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4.1 out of 5 stars
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4.1 out of 5 stars
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This is the second in the series by Quentin Bates featuring Sergeant Gunnhildur, otherwise known as Gunna, and is set in Iceland. The first book; Frozen Out was published in January 2011, you can read my review of it here.

Cold Comfort was published by Constable Robinson in March of this year. Gunna has been promoted and is now working in the Serious Crime Unit in the capital city of Reykjavik, a big change from her previous posting in a small, slow-moving town.
Gunna finds herself heading up two separate crime investigations, at least they seem to be pretty separate at first, but deeper investigation soon turns up quite a few links between the cases. The first case seems pretty straight forward; a prison inmate has escaped and is dealing out his own form of punishment to his old acquaintances. The second case is a murder - a C list celebrity who has been discovered murdered in her flat.
As with Frozen Out, this is a well thought out story, with an intricate and well woven plot line. I enjoyed the twists and turns of the story, I enjoyed getting to know a little more about Gunna (although she's very close, and doesn't reveal much). Just one minor issue for me, as with the first novel, is the long Icelandic names of the characters. It's very easy to get them muddled up, many of them sound the same and look the same, and it was quite some time into the novel before I got to grips with just who is who.

This certainly does not spoil the book at all. Gunna is a great heroine and the tantalising glimpses into her past history and her current private life certainly set the reader up for more to come in this series.

I will certainly be following Gunna's next move and look forward to more in the series.
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on 26 August 2012
Nick-named `Graskeggur' by his Icelandic grandmother, as the letter `Q' doesn't exist in Icelandic, Quentin Bates is a writer for an obscure nautical magazine. Thankfully, he is a talented fiction writer, and not just adept to explaining port from starboard.
Cold Comfort is his second work of fiction, and once more features Sergeant Gunnhildur as she investigates crimes, this time in modern day Reykjavík. Gunnhildur also has a team, I should add, but the book is hung around her as the central character. Gunnhildur is investigating the murder of a fitness guru / slight shady local celebrity Svana Geirs, whilst at the same time chasing an escaped convict. There are some other goings on, but I'm not about to reveal them, nor any more of the plot either.
Gunnhildur is a more than plausible character, with a back-story and intimate details (for example, some suggestive texts on her mobile phone) to back this up. Her world, too, feels realistic and is a well-portrayed slice of Reykjavik life, complete with post-financial crisis nuances, such as her unit being short-staffed and her on-going battle to get to her rightful pay grade. Further nods to Reykjavik life lie within the importance of iPhones and Blackberrys, the near constant drinking of coffee and in case you should forget, the ubiquitous `Hæ' at the start of each conversation.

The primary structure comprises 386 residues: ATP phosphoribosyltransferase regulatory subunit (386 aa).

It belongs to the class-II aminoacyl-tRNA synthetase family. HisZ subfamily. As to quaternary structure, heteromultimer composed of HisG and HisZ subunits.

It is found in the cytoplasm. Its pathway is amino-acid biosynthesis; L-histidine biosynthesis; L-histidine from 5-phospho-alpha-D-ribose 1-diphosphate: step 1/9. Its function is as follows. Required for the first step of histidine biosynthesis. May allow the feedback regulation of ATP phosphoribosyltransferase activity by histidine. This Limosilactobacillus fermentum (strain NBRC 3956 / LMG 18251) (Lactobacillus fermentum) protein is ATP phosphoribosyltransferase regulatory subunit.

Is this just another piece of Nordic Noir Crime writing? No, I don't think so. I think Bates has sidestepped that genre, the world of Jo Nesbø and Arnaldur Indriðason. Instead he chooses a more traditional set of rules and plot lines, and serves it with a portion of dark humour. The combination is one which feels like right. It doesn't feel as bombastic or drawn out as the aforementioned crime writers; it has a more gentle, real life feel to it. I suspect hard research with the Icelandic Police and a year of living in the country has paid off in this respect.
The dark humour runs through the entire story; a character receives a reminder through the post to service a jeep his financial hardship has just forced him to sell, and Gunnhildur herself has echoes of the Coen brothers' Marge Gunderson in Fargo. `Are you sure he didn't fall on something and then drive himself to hospital afterwards?' she asks at one point `What? With a hosepipe gaffer taped to the exhaust?' comes the reply.
Like I say, I'm not about to blow out the plot here. That's not for me to say. What is for me to say is that this is a bloody good read, especially if you have a thing for the northern most capital city in the world, and fancy a bit of dark humour with your crime investigations. Good work, Graskeggur.
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on 2 April 2012
There is much to enjoy in this second novel featuring
the fascinating Sergeant Gunnhildur.She has been moved
from her rural post to head-up a new serious crime unit
in the capital,Reykjavik.
She and her small team are faced with both tracking down
a violent escaped prisoner,and dealing with the murder of
a female socialite TV personality.As the somewhat complex
plot develops ,figures in the political and business elite
become suspects.
Aside from an engaging plot, this novel touches on the many